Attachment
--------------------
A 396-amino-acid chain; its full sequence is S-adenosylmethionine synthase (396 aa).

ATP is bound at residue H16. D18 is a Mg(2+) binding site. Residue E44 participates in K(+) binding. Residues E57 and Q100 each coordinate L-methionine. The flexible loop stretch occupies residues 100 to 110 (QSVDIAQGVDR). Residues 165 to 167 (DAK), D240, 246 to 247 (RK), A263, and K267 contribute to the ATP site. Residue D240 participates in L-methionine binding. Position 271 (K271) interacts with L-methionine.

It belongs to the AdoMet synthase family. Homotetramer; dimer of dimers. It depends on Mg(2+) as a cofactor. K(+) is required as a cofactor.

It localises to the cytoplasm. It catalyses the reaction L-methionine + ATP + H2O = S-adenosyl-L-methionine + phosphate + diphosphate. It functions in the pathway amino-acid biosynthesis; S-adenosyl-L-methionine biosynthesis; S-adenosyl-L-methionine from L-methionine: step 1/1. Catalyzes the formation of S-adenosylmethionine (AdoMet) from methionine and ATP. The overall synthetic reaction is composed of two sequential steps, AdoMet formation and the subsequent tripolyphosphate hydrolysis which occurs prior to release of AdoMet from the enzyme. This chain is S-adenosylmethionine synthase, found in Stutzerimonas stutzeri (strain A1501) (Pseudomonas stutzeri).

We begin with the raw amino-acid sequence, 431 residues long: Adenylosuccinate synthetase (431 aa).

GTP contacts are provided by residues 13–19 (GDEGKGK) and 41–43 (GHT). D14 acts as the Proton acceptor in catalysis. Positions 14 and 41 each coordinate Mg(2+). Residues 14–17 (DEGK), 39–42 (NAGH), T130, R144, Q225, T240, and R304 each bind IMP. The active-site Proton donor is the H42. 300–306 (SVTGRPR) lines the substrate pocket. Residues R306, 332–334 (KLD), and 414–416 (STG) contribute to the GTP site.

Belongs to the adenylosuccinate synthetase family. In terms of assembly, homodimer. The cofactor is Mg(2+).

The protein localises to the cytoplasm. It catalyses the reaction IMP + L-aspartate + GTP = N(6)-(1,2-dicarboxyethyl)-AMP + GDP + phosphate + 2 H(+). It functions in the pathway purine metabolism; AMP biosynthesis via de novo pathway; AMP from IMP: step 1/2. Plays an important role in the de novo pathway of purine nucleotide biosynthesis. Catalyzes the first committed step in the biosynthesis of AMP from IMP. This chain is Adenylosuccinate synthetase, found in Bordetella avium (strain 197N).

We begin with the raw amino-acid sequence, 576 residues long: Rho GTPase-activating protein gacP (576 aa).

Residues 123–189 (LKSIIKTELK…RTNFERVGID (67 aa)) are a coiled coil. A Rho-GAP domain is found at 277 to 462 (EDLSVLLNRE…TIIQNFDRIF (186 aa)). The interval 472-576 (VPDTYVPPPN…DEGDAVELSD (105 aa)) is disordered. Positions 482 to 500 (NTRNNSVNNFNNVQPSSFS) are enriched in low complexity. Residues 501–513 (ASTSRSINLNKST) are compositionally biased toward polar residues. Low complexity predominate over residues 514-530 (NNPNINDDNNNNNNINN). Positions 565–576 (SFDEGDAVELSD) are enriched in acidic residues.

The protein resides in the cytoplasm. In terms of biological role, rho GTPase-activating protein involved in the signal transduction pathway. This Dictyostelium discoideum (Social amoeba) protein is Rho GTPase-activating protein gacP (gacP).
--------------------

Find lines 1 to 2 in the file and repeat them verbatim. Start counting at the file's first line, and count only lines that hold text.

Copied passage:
A 396-amino-acid chain; its full sequence is S-adenosylmethionine synthase (396 aa).

ATP is bound at residue H16. D18 is a Mg(2+) binding site. Residue E44 participates in K(+) binding. Residues E57 and Q100 each coordinate L-methionine. The flexible loop stretch occupies residues 100 to 110 (QSVDIAQGVDR). Residues 165 to 167 (DAK), D240, 246 to 247 (RK), A263, and K267 contribute to the ATP site. Residue D240 participates in L-methionine binding. Position 271 (K271) interacts with L-methionine.